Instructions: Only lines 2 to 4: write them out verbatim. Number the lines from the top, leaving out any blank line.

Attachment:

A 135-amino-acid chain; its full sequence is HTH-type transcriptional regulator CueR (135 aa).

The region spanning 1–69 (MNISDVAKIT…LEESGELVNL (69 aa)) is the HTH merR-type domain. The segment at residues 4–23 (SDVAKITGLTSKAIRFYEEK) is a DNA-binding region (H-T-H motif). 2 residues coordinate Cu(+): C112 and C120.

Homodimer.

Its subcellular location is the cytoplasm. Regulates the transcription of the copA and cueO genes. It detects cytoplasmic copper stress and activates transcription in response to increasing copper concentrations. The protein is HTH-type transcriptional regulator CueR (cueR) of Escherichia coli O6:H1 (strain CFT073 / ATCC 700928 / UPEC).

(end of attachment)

The region spanning 1–69 (MNISDVAKIT…LEESGELVNL (69 aa)) is the HTH merR-type domain. The segment at residues 4–23 (SDVAKITGLTSKAIRFYEEK) is a DNA-binding region (H-T-H motif). 2 residues coordinate Cu(+): C112 and C120.

Homodimer.

Its subcellular location is the cytoplasm. Regulates the transcription of the copA and cueO genes. It detects cytoplasmic copper stress and activates transcription in response to increasing copper concentrations. The protein is HTH-type transcriptional regulator CueR (cueR) of Escherichia coli O6:H1 (strain CFT073 / ATCC 700928 / UPEC).